NEWTON RAIL STATION IMPROVEMENTS CLEARED FOR DESIGN
By Chris Lisinski
STATE HOUSE NEWS SERVICE
BOSTON, AUG. 12, 2019.....The MBTA advanced plans Monday to conduct major renovations at three commuter rail stations in Newton, targeting construction of platforms and accessibility improvements as key projects.
After more than two years of discussions with community stakeholders, the T's Fiscal and Management Control Board voted Monday to approve a $5 million architectural and engineering contract with VHB to design work at the Auburndale, West Newton and Newtonville commuter rail stations.
Advocates have touted the project as a crucial step to ensure the stops along the Framingham/Worcester Line meet the needs of riders.
Newton City Councilor Emily Norton, one of several speakers with local ties who attended Monday's meeting, warned that the stations are not handicap accessible and "are pretty treacherous even for the able-bodied."
MBTA officials have been weighing work at the three stations since 2017. In February of that year, the transit authority backed down from plans to redesign Auburndale station and expand the scope to Newtonville and West Newton as well.
An analysis prepared over the next few years recommended the plan currently before officials, which is estimated at $46 million including the design costs.
The report recommended building a single-track platform on the north side of each station, but left open the possibility of adding an additional platform on the other side to help increase off-peak and reverse peak inbound service.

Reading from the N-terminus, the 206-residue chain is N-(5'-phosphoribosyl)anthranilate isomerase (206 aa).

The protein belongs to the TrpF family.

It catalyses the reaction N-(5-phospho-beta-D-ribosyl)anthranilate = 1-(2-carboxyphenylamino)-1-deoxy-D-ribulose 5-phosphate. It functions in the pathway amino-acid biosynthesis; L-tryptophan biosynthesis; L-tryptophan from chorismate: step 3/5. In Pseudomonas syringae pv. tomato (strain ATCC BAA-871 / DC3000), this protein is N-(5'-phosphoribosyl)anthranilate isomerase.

Constructing both platforms would bump the total project cost up to $112 million, according to a presentation MBTA officials gave at a Newton community meeting in July, and would bump the total program duration from just less than five years to about eight years.
"It gets very expensive to do two sides," Transportation Secretary Stephanie Pollack said during Monday's meeting, noting that additional platforms would effectively double the scope of the project because more elevators and steps would be needed as well.
Community members expressed significant interest in the larger version of the plan — Norton specifically requested it during Monday's meeting — so the MBTA will at least conduct a conceptual design of a second platform at one station to help provide better estimates of how much time and money would be needed to expand the project.
The T's board will need to approve a larger construction contract later in the process. If the single-platform plan remains in place, construction itself should take about two-and-a-half years, MBTA officials said.
Newton residents and officials, though, hope the project will proceed as quickly as possible.
"We are really hoping to move forward and do all three stations," said Rep. Kay Khan, a Newton Democrat. "We support going forward as soon as possible."
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